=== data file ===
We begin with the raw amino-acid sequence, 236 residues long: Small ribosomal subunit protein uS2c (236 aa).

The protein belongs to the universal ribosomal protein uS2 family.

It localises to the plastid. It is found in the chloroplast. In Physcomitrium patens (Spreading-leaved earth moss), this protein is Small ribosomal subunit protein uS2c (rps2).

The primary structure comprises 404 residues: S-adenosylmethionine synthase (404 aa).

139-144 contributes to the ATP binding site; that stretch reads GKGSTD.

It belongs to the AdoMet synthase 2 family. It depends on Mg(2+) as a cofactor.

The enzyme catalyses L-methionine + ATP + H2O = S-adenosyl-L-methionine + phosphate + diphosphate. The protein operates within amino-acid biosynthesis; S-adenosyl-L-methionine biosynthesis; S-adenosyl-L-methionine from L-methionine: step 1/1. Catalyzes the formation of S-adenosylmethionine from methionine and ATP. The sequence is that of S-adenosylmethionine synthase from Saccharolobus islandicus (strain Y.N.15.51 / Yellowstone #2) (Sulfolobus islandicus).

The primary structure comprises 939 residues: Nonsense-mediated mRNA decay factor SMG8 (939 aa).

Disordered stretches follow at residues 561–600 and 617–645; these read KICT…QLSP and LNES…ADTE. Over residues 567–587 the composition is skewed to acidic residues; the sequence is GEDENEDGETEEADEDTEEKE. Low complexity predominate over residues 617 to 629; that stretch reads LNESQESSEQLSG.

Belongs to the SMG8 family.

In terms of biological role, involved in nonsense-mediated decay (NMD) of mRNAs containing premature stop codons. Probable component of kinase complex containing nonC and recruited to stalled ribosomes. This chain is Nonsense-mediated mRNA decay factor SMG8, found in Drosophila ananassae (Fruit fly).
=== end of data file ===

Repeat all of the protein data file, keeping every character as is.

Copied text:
We begin with the raw amino-acid sequence, 236 residues long: Small ribosomal subunit protein uS2c (236 aa).

The protein belongs to the universal ribosomal protein uS2 family.

It localises to the plastid. It is found in the chloroplast. In Physcomitrium patens (Spreading-leaved earth moss), this protein is Small ribosomal subunit protein uS2c (rps2).

The primary structure comprises 404 residues: S-adenosylmethionine synthase (404 aa).

139-144 contributes to the ATP binding site; that stretch reads GKGSTD.

It belongs to the AdoMet synthase 2 family. It depends on Mg(2+) as a cofactor.

The enzyme catalyses L-methionine + ATP + H2O = S-adenosyl-L-methionine + phosphate + diphosphate. The protein operates within amino-acid biosynthesis; S-adenosyl-L-methionine biosynthesis; S-adenosyl-L-methionine from L-methionine: step 1/1. Catalyzes the formation of S-adenosylmethionine from methionine and ATP. The sequence is that of S-adenosylmethionine synthase from Saccharolobus islandicus (strain Y.N.15.51 / Yellowstone #2) (Sulfolobus islandicus).

The primary structure comprises 939 residues: Nonsense-mediated mRNA decay factor SMG8 (939 aa).

Disordered stretches follow at residues 561–600 and 617–645; these read KICT…QLSP and LNES…ADTE. Over residues 567–587 the composition is skewed to acidic residues; the sequence is GEDENEDGETEEADEDTEEKE. Low complexity predominate over residues 617 to 629; that stretch reads LNESQESSEQLSG.

Belongs to the SMG8 family.

In terms of biological role, involved in nonsense-mediated decay (NMD) of mRNAs containing premature stop codons. Probable component of kinase complex containing nonC and recruited to stalled ribosomes. This chain is Nonsense-mediated mRNA decay factor SMG8, found in Drosophila ananassae (Fruit fly).